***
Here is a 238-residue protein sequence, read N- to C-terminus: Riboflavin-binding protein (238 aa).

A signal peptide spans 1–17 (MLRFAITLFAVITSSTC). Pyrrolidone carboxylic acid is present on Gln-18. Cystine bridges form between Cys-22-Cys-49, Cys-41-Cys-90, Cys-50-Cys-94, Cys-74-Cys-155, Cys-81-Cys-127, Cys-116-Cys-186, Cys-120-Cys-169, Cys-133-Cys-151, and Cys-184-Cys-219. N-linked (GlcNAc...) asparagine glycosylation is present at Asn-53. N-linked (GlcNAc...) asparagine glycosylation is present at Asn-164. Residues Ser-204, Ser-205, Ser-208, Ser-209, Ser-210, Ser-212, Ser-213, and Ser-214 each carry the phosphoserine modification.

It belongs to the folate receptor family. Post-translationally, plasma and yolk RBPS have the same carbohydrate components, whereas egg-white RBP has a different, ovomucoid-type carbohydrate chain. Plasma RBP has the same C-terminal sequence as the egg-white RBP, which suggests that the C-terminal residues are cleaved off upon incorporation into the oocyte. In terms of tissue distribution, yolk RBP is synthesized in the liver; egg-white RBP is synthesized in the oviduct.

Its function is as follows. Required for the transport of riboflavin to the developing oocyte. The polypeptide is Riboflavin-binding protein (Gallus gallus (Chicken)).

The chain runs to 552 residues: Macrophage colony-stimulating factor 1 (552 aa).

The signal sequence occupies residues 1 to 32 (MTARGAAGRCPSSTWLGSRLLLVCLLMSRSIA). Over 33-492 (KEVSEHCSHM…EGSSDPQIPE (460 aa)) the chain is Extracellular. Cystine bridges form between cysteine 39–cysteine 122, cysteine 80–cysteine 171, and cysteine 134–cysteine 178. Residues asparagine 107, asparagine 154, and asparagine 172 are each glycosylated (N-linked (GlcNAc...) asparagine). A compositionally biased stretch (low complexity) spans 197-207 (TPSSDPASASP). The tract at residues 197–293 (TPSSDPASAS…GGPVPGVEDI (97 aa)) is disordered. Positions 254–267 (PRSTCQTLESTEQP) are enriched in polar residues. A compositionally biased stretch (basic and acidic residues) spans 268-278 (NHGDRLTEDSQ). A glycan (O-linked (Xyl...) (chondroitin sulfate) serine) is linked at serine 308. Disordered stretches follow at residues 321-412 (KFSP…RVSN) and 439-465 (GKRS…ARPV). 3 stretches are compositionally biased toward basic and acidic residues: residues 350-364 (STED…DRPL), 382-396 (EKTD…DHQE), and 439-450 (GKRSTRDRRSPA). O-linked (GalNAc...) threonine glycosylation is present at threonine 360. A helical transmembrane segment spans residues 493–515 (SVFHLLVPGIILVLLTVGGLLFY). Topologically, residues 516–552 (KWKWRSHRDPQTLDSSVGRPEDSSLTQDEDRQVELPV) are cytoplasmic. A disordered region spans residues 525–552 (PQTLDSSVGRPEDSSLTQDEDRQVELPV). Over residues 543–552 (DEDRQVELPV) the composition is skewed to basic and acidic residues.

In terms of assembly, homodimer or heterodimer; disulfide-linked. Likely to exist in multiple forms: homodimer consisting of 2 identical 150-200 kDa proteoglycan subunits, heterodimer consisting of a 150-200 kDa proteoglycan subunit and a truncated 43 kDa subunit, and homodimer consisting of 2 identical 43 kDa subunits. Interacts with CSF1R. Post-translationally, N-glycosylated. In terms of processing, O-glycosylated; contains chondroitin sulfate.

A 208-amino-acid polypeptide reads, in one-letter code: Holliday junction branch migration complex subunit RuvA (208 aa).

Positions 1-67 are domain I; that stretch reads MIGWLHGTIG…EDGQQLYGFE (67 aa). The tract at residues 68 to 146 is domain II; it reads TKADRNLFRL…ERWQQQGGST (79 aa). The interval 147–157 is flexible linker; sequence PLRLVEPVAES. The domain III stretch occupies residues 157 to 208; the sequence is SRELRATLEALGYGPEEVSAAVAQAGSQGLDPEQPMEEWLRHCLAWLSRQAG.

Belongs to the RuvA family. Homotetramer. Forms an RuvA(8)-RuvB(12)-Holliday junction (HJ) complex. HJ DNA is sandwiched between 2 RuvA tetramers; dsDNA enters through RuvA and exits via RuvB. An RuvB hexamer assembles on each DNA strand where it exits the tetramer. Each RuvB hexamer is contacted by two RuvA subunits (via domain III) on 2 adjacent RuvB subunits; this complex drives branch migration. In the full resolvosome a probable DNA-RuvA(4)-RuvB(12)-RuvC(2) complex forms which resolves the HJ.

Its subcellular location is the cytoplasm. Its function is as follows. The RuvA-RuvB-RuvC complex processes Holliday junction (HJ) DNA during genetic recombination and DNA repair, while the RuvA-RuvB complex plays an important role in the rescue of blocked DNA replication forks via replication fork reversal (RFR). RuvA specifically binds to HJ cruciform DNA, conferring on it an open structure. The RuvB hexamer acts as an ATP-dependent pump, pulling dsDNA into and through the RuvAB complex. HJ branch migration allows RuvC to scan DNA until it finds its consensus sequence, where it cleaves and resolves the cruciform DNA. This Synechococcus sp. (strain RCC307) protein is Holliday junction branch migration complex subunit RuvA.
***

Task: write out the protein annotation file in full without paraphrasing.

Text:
Here is a 238-residue protein sequence, read N- to C-terminus: Riboflavin-binding protein (238 aa).

A signal peptide spans 1–17 (MLRFAITLFAVITSSTC). Pyrrolidone carboxylic acid is present on Gln-18. Cystine bridges form between Cys-22-Cys-49, Cys-41-Cys-90, Cys-50-Cys-94, Cys-74-Cys-155, Cys-81-Cys-127, Cys-116-Cys-186, Cys-120-Cys-169, Cys-133-Cys-151, and Cys-184-Cys-219. N-linked (GlcNAc...) asparagine glycosylation is present at Asn-53. N-linked (GlcNAc...) asparagine glycosylation is present at Asn-164. Residues Ser-204, Ser-205, Ser-208, Ser-209, Ser-210, Ser-212, Ser-213, and Ser-214 each carry the phosphoserine modification.

It belongs to the folate receptor family. Post-translationally, plasma and yolk RBPS have the same carbohydrate components, whereas egg-white RBP has a different, ovomucoid-type carbohydrate chain. Plasma RBP has the same C-terminal sequence as the egg-white RBP, which suggests that the C-terminal residues are cleaved off upon incorporation into the oocyte. In terms of tissue distribution, yolk RBP is synthesized in the liver; egg-white RBP is synthesized in the oviduct.

Its function is as follows. Required for the transport of riboflavin to the developing oocyte. The polypeptide is Riboflavin-binding protein (Gallus gallus (Chicken)).

The chain runs to 552 residues: Macrophage colony-stimulating factor 1 (552 aa).

The signal sequence occupies residues 1 to 32 (MTARGAAGRCPSSTWLGSRLLLVCLLMSRSIA). Over 33-492 (KEVSEHCSHM…EGSSDPQIPE (460 aa)) the chain is Extracellular. Cystine bridges form between cysteine 39–cysteine 122, cysteine 80–cysteine 171, and cysteine 134–cysteine 178. Residues asparagine 107, asparagine 154, and asparagine 172 are each glycosylated (N-linked (GlcNAc...) asparagine). A compositionally biased stretch (low complexity) spans 197-207 (TPSSDPASASP). The tract at residues 197–293 (TPSSDPASAS…GGPVPGVEDI (97 aa)) is disordered. Positions 254–267 (PRSTCQTLESTEQP) are enriched in polar residues. A compositionally biased stretch (basic and acidic residues) spans 268-278 (NHGDRLTEDSQ). A glycan (O-linked (Xyl...) (chondroitin sulfate) serine) is linked at serine 308. Disordered stretches follow at residues 321-412 (KFSP…RVSN) and 439-465 (GKRS…ARPV). 3 stretches are compositionally biased toward basic and acidic residues: residues 350-364 (STED…DRPL), 382-396 (EKTD…DHQE), and 439-450 (GKRSTRDRRSPA). O-linked (GalNAc...) threonine glycosylation is present at threonine 360. A helical transmembrane segment spans residues 493–515 (SVFHLLVPGIILVLLTVGGLLFY). Topologically, residues 516–552 (KWKWRSHRDPQTLDSSVGRPEDSSLTQDEDRQVELPV) are cytoplasmic. A disordered region spans residues 525–552 (PQTLDSSVGRPEDSSLTQDEDRQVELPV). Over residues 543–552 (DEDRQVELPV) the composition is skewed to basic and acidic residues.

In terms of assembly, homodimer or heterodimer; disulfide-linked. Likely to exist in multiple forms: homodimer consisting of 2 identical 150-200 kDa proteoglycan subunits, heterodimer consisting of a 150-200 kDa proteoglycan subunit and a truncated 43 kDa subunit, and homodimer consisting of 2 identical 43 kDa subunits. Interacts with CSF1R. Post-translationally, N-glycosylated. In terms of processing, O-glycosylated; contains chondroitin sulfate.

A 208-amino-acid polypeptide reads, in one-letter code: Holliday junction branch migration complex subunit RuvA (208 aa).

Positions 1-67 are domain I; that stretch reads MIGWLHGTIG…EDGQQLYGFE (67 aa). The tract at residues 68 to 146 is domain II; it reads TKADRNLFRL…ERWQQQGGST (79 aa). The interval 147–157 is flexible linker; sequence PLRLVEPVAES. The domain III stretch occupies residues 157 to 208; the sequence is SRELRATLEALGYGPEEVSAAVAQAGSQGLDPEQPMEEWLRHCLAWLSRQAG.

Belongs to the RuvA family. Homotetramer. Forms an RuvA(8)-RuvB(12)-Holliday junction (HJ) complex. HJ DNA is sandwiched between 2 RuvA tetramers; dsDNA enters through RuvA and exits via RuvB. An RuvB hexamer assembles on each DNA strand where it exits the tetramer. Each RuvB hexamer is contacted by two RuvA subunits (via domain III) on 2 adjacent RuvB subunits; this complex drives branch migration. In the full resolvosome a probable DNA-RuvA(4)-RuvB(12)-RuvC(2) complex forms which resolves the HJ.

Its subcellular location is the cytoplasm. Its function is as follows. The RuvA-RuvB-RuvC complex processes Holliday junction (HJ) DNA during genetic recombination and DNA repair, while the RuvA-RuvB complex plays an important role in the rescue of blocked DNA replication forks via replication fork reversal (RFR). RuvA specifically binds to HJ cruciform DNA, conferring on it an open structure. The RuvB hexamer acts as an ATP-dependent pump, pulling dsDNA into and through the RuvAB complex. HJ branch migration allows RuvC to scan DNA until it finds its consensus sequence, where it cleaves and resolves the cruciform DNA. This Synechococcus sp. (strain RCC307) protein is Holliday junction branch migration complex subunit RuvA.